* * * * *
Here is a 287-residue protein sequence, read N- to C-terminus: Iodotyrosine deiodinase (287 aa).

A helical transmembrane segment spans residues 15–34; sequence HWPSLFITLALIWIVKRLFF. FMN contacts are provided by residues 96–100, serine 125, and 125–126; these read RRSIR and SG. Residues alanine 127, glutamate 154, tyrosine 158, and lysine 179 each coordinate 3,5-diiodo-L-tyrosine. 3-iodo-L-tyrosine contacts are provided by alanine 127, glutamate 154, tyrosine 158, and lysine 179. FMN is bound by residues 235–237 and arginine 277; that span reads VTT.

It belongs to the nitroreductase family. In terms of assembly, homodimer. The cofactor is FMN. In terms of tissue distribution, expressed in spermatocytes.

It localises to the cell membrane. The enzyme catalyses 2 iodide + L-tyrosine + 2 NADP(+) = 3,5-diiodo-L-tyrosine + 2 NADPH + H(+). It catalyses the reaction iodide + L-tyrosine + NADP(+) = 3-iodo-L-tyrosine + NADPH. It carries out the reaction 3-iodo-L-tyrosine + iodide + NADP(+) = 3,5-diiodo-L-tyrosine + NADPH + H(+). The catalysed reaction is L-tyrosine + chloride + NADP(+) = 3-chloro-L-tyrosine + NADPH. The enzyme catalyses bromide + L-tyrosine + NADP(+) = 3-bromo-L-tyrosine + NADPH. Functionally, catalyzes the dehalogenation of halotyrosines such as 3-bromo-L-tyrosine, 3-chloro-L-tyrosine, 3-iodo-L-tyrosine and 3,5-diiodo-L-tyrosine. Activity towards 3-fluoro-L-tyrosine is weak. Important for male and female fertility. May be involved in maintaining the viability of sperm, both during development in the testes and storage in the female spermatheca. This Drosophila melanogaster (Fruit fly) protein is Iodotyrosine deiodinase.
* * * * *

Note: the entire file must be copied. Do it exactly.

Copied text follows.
Here is a 287-residue protein sequence, read N- to C-terminus: Iodotyrosine deiodinase (287 aa).

A helical transmembrane segment spans residues 15–34; sequence HWPSLFITLALIWIVKRLFF. FMN contacts are provided by residues 96–100, serine 125, and 125–126; these read RRSIR and SG. Residues alanine 127, glutamate 154, tyrosine 158, and lysine 179 each coordinate 3,5-diiodo-L-tyrosine. 3-iodo-L-tyrosine contacts are provided by alanine 127, glutamate 154, tyrosine 158, and lysine 179. FMN is bound by residues 235–237 and arginine 277; that span reads VTT.

It belongs to the nitroreductase family. In terms of assembly, homodimer. The cofactor is FMN. In terms of tissue distribution, expressed in spermatocytes.

It localises to the cell membrane. The enzyme catalyses 2 iodide + L-tyrosine + 2 NADP(+) = 3,5-diiodo-L-tyrosine + 2 NADPH + H(+). It catalyses the reaction iodide + L-tyrosine + NADP(+) = 3-iodo-L-tyrosine + NADPH. It carries out the reaction 3-iodo-L-tyrosine + iodide + NADP(+) = 3,5-diiodo-L-tyrosine + NADPH + H(+). The catalysed reaction is L-tyrosine + chloride + NADP(+) = 3-chloro-L-tyrosine + NADPH. The enzyme catalyses bromide + L-tyrosine + NADP(+) = 3-bromo-L-tyrosine + NADPH. Functionally, catalyzes the dehalogenation of halotyrosines such as 3-bromo-L-tyrosine, 3-chloro-L-tyrosine, 3-iodo-L-tyrosine and 3,5-diiodo-L-tyrosine. Activity towards 3-fluoro-L-tyrosine is weak. Important for male and female fertility. May be involved in maintaining the viability of sperm, both during development in the testes and storage in the female spermatheca. This Drosophila melanogaster (Fruit fly) protein is Iodotyrosine deiodinase.